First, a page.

*To find your general caloric needs, try using an equation like this one. 


Filling Your Macros with Quality, not just Quantity

Okay, a quick note on quality. Certainly, there are loopholes with macros. You could approach it from a numbers only game, and while it may get you somewhere, in the beginning, it’s not something I recommend for long-term health. While ice cream or cupcakes or pizza can fit in there, it shouldn’t be the only thing fitting in there. I recommend taking a look at your micronutrients (i.e. vitamins and minerals from fruits, vegetables, nuts, seeds, etc.), more on that here, and focusing on the quality of the macros you are consuming for both short and long term health benefits.


Who are Macros For?

It depends. While macros can indeed work for some, they may not be the answer for others. It also may work for you in the short-term but not in the long-term, and that’s okay too. I find that macros can work for anyone if they are able to recognize that it is a short-term approach that is not meant to become obsessive or restrictive or last a lifetime.

When I ask many of my clients if they want to be counting macros into their 90s, they laugh, because they recognize that they do not want it to be a lifelong tool. So who is this macro counting approach good for?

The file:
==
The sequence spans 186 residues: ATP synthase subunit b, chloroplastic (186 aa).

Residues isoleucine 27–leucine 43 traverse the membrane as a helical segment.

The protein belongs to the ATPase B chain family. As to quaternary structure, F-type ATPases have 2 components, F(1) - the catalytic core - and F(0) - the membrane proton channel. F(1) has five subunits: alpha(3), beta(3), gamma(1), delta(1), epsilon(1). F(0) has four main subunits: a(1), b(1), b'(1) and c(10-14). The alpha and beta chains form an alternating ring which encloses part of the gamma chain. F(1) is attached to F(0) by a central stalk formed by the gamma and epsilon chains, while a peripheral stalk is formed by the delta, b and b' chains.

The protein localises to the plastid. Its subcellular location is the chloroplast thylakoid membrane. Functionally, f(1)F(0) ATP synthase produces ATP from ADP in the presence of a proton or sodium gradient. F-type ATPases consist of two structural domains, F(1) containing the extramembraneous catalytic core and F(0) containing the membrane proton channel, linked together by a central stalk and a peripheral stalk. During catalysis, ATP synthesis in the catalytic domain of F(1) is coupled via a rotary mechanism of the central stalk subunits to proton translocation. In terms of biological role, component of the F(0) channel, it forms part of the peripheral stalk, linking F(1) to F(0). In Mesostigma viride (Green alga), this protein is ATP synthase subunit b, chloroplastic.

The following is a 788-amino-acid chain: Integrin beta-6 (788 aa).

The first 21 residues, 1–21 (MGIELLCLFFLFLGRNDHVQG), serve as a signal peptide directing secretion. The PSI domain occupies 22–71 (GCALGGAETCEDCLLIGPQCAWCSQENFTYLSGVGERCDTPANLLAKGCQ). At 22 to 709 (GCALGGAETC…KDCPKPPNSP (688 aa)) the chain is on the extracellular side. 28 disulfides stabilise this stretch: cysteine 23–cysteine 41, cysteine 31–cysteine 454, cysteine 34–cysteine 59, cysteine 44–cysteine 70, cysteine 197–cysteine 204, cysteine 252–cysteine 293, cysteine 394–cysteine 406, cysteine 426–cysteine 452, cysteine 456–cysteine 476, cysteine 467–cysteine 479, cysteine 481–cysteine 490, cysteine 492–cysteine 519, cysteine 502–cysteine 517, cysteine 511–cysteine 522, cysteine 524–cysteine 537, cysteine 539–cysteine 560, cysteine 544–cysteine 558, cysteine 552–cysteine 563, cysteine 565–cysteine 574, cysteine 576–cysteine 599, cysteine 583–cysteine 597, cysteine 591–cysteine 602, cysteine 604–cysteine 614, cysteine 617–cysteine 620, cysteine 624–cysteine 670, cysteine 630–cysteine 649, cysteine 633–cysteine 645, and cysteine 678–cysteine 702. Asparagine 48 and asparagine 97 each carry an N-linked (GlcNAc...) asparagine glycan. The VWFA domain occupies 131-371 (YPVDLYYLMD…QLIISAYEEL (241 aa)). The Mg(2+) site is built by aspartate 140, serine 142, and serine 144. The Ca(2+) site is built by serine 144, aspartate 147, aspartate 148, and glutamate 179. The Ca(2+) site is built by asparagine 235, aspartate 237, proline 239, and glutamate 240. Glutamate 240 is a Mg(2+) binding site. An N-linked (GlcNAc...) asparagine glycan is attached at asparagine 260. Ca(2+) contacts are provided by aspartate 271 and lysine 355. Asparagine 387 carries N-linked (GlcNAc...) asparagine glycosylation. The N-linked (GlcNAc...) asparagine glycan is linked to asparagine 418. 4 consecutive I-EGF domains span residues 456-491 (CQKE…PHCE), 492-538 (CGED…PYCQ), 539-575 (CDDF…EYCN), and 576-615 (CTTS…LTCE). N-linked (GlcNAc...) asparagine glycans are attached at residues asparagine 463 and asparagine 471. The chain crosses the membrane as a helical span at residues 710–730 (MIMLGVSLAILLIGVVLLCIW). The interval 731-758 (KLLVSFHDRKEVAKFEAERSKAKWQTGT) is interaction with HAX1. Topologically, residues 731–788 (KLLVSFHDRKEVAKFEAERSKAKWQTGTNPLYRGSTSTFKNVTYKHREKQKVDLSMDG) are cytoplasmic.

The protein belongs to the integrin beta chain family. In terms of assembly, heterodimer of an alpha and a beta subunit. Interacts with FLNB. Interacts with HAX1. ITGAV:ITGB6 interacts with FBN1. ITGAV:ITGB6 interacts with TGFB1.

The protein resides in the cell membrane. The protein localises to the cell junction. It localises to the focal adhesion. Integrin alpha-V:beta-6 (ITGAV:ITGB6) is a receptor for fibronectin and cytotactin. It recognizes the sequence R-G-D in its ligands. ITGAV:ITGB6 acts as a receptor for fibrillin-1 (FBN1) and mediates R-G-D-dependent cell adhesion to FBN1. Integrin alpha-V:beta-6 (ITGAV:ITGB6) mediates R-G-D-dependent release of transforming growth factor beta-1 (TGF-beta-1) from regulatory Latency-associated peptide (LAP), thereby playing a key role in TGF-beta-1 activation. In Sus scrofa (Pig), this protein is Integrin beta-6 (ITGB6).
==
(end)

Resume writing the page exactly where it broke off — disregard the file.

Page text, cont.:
Macro counting may be good for someone who is…

  • Looking to understand portion control
  • Interested in weight loss, weight gain, or weight maintenance but isn’t sure if they are eating the right amount of protein, fat, and carbs
  • Interested in improving the quality of their diet
  • An athlete trying to improve performance
  • Someone who may be suspecting food allergies/intolerances and needs to determine if their current diet is serving them appropriately

The major point of macros is to learn how much you are currently eating versus how much your body actually needs. Tracking can be a big “ah-ha” moment for many and a good accountability tool.


Who are Macros Not For?

Once again, it depends. Honestly, some may not know if it’s for them until they try it out.

Macro counting is not for someone who…

  • Has a tendency to have a poor relationship with food
  • Has a history of food restriction or disordered eating
  • Is not willing to make lifestyle changes to support the extra time/effort to track
  • Finds that weighing, measuring and tracking adds more stress than success in their life

If you find that tracking macros causes you to become obsessed with food as numbers instead of food as food, it might be time to give it up. Tracking is just one tool in the health and nutrition toolbox – it is not the only tool. So, while some may find complete success and comfort in tracking the macros of their diet, others may find it causes more harm than good.